We meet clients all the time who have spent several thousand pounds upgrading their old 10/100mbps network switches and routers to newer Gigabit devices and are left scratching their heads when their network speeds seem no different to before. The truth is that a fast network requires more than just a shiny new Comms Cabinet and if you want to trully see a difference then you need to examine your network from the ground up.
The most import part of your network are the cables which carry your data around the office. If your office is older than 10 years then chances are you are running CAT5 cables which are the older, unshielded type. Whilst CAT5 can potentially acheive speeds up to a gigabit, chances are that you will see performance upto 500mb/s or below. Because these cables are unshielded they are also highly vulnerable to nearby inference from power cables or other electrical devices. The newer CAT6 cables offer improved shielding whilst the current CAT6A and CAT7 cables offer extremely good shielding and speeds up to 10-gigabit.
Remember that your patch cables are no different to the cables running through the building so it’s no good wiring a CAT6 office and then patching it all together with old CAT5 cables.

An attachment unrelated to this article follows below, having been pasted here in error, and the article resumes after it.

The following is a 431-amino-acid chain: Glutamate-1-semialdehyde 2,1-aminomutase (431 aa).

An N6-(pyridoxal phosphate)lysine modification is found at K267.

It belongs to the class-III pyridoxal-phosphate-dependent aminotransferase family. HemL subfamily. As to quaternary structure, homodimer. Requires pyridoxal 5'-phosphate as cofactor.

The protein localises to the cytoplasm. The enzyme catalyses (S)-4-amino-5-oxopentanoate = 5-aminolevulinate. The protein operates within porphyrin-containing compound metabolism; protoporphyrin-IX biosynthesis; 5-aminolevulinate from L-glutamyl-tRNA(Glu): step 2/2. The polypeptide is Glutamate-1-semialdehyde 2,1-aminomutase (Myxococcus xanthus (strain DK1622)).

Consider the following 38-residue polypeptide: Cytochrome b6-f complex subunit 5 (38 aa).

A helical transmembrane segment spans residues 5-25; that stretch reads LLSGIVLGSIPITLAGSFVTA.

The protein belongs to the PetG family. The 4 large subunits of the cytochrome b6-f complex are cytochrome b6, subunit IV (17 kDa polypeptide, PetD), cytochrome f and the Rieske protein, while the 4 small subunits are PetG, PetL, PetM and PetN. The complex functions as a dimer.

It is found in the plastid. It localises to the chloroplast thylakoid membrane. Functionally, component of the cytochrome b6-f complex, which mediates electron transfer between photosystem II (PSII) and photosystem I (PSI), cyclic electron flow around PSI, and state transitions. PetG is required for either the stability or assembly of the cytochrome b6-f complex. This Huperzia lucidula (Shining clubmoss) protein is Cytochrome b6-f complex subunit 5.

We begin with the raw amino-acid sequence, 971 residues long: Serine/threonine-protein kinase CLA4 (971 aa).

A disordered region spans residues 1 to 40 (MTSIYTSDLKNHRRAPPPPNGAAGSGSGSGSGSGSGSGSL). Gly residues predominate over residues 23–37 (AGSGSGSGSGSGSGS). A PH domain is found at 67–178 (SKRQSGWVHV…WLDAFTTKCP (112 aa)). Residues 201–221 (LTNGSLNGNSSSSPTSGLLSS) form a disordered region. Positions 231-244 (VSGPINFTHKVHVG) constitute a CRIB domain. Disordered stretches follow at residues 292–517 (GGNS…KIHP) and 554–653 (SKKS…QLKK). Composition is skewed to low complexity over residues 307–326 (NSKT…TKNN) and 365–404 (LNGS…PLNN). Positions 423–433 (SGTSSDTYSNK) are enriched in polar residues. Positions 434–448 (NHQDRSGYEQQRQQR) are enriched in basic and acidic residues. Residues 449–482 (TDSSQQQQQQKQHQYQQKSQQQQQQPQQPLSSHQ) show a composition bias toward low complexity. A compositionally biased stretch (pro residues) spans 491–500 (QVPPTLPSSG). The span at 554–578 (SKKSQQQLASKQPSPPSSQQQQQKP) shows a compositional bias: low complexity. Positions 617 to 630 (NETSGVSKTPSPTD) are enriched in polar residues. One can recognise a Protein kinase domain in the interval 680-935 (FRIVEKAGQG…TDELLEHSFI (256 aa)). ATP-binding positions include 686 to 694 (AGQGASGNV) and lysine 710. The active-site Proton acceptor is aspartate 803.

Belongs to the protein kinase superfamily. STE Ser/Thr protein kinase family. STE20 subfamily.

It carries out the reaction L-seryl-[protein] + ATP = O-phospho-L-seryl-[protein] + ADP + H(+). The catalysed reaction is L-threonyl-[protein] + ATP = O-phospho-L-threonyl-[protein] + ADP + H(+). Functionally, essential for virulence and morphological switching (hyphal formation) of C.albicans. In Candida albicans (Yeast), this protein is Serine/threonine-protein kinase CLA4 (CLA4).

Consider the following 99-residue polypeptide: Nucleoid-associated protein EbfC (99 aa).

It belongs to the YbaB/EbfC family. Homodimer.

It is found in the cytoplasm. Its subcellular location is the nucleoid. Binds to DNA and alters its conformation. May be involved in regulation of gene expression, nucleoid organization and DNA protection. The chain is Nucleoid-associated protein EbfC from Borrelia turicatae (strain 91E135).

Poor wiring in your sockets and patch panels can create a major bottleneck in your network and so you should ensure that all of your sockets have been fully Fluke tested to ensure no loss of signal. Chances are that your network will be wired to the RJ45 standard which supports frequencies up to 600mhz (CAT 5/ CAT 6) but if money is no object then the newer ARJ45 standard supports frequencies up to 5ghz (CAT7) because the pins are spaced further apart.
With decent cabling and wiring you shiny new Comms cabinet can now play it’s part. For older CAT5 networks you will be fine with older 10/100 switches and routers however for CAT6 you should ensure that you have gigabit hardware throughout. Again, if money is no object then CAT7 switches can support up to 10gbps per port (and beyond).
The final piece of the puzzle is you computing hardware itself. As a bare minimum you should ensure that your systems have gigabit network adapters installed but this is just the tip of the iceberg. The speed of your processor, hard disk, and memory bus can all create a bottleneck. Your operating system can also apply filters to your connection which can slow everything down. Linux generally outperforms Windows and Mac in-terms of raw networking performance but again, software and hardware are both major factors.
If you want to test your network speeds then we can recommend the free tool iperf